World Library  
Flag as Inappropriate
Email this Article

Joe Lovano

Article Id: WHEBN0000954542
Reproduction Date:

Title: Joe Lovano  
Author: World Heritage Encyclopedia
Language: English
Subject: Paul Motian, Kenny Werner, Copenhagen Jazz Festival, From the Soul (Joe Lovano album), Kids: Live at Dizzy's Club Coca-Cola
Collection:
Publisher: World Heritage Encyclopedia
Publication
Date:
 

Joe Lovano

Joe Lovano
Photo by Ed Newman
Background information
Birth name Joseph Salvatore Lovano
Born (1952-12-29) December 29, 1952
Cleveland, Ohio, United States
Genres Jazz, post-bop, modal jazz, hard bop
Occupation(s) Musician
Instruments Tenor saxophone, alto saxophone, C melody saxophone, G mezzo-soprano saxophone, aulochrome, alto clarinet, Tárogató, flute, percussion
Associated acts Saxophone Summit, SFJAZZ Collective, McCoy Tyner, Shades of Jazz, Thad Jones/Mel Lewis Orchestra

Joseph Salvatore "Joe" Lovano (born December 29, 1952) is an American post bop jazz saxophonist, alto clarinetist, flautist, and drummer. Since the late 1980s, Lovano has been one of the world's premiere tenor saxophone players, earning a Grammy Award and several mentions on Down Beat magazine's critics' and readers' polls. He is married to jazz singer Judi Silvano.

Contents

  • Biography 1
    • Early life 1.1
    • Career 1.2
    • Instruments 1.3
  • Discography 2
    • As leader 2.1
    • As co-leader 2.2
    • As sideman 2.3
  • References 3
  • External links 4

Biography

Early life

Lovano was born in Cleveland, Ohio, to Sicilian-American parents. His father's family came from the town of Alcara Li Fusi in Sicily, and his mother's family came from Cesarò, also in Sicily. In Cleveland, Lovano was exposed throughout his early life to jazz by his father, tenorman Tony "Big T" Lovano, who also taught him all the standards, how to lead a gig, pace a set, and be versatile enough to always find work. Joe started on alto at age six and switched to tenor five years later. John Coltrane, Dizzy Gillespie, and Sonny Stitt were among his earlier influences. After graduating from Euclid High School in 1971,[1][2] he developed further at Berklee College of Music, where he studied under Herb Pomeroy and Gary Burton.

Career

After Berklee he worked with Jack McDuff and Dr. Lonnie Smith. After three years with Woody Herman's orchestra, Lovano moved to New York and began playing regularly with Mel Lewis's Big Band. This influence is still present in his solos. He often plays lines that convey the rhythmic drive and punch of an entire horn section.[3]

Joe Lovano, Paul Motian and Bill Frisell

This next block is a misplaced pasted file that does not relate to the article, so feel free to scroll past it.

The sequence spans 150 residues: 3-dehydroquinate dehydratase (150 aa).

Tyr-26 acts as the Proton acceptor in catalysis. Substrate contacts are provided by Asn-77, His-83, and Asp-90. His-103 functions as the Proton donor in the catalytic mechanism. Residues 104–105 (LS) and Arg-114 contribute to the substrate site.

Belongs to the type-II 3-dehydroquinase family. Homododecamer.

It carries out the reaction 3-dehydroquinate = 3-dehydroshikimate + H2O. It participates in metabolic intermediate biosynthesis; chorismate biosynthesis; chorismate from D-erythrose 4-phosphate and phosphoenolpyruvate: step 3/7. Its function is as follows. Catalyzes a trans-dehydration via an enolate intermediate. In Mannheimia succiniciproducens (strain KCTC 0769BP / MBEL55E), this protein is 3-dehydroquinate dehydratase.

In the early 1980s Lovano began working in John Scofield's quartet and a bass-less trio with Paul Motian and Bill Frisell. Steeped in the tradition of Ornette Coleman, Motian's recordings show off Lovano's avant-garde abilities. In 1993, at the suggestion of musicologist Gunther Schuller, fellow Clevelander and bebop guitarist Bill DeArango recorded the album Anything Went with Lovano. "He was a major mentor for all of us round here," said Lovano. In 1999, having developed dementia, DeArango was taken into a nursing home, where Lovano visited him on December 26, 2005. Two hours after Lovano left, DeArango died. "He knew we were there," said Lovano. "His heartbeat raced. He knew we were there."[3]

Lovano's Quartets: Live at the Village Vanguard, garnered a Down Beat "Jazz Album of the Year" award. Other releases include Trio Fascination and 52nd Street Themes. In the late 1990s, he formed the Saxophone Summit with Dave Liebman and Michael Brecker (later replaced by Ravi Coltrane). Lovano played the tenor saxophone on the 2007 McCoy Tyner album Quartet. In 2006 Lovano released Streams of Expression, a tribute to cool jazz and free jazz. He did this with the help of Gunther Schuller, who contributed his "Birth of the Cool Suite". Lovano and pianist Hank Jones released an album together in June 2007, entitled Kids.

In 2008 Lovano formed the quintet Us Five with rising star Esperanza Spalding on bass, pianist James Weidman formerly associated with Abbey Lincoln and the M-Base collective, and the two drummers Francisco Mela and Otis Brown III. Their initial album Folk Art was the first to comprise exclusively originals by Lovano, that the band was meant to interpret with intense interaction in the spirit of the avantgarde of the 1960s and the successive loft scene.[4] Although the follow-up was not approached as such (according to Lovano), Bird Songs (2011) was a tribute to Charlie Parker.[5] On Cross Culture, the third subsequent album by Us Five, released in 2013 on Blue Note, the quintet was augmented by West African guitarist Lionel Loueke. Lovano saw the occasion to play a variety of reed and percussion instruments he had been colleting since the late 1970s. "Ubergirl bassist"[6] Spalding is replaced by Peter Slavov for six of the tracks, that were again all written by Lovano, with the exception of Billy Strayhorn's "Star Crossed Lovers". "The idea [...] wasn't just to play at the same time, but to collectively create music within the music," Lovano wrote in the liner notes to Cross Culture. "Everyone is leading and following," and "the double drummer configuration adds this other element of creativity."[6][7]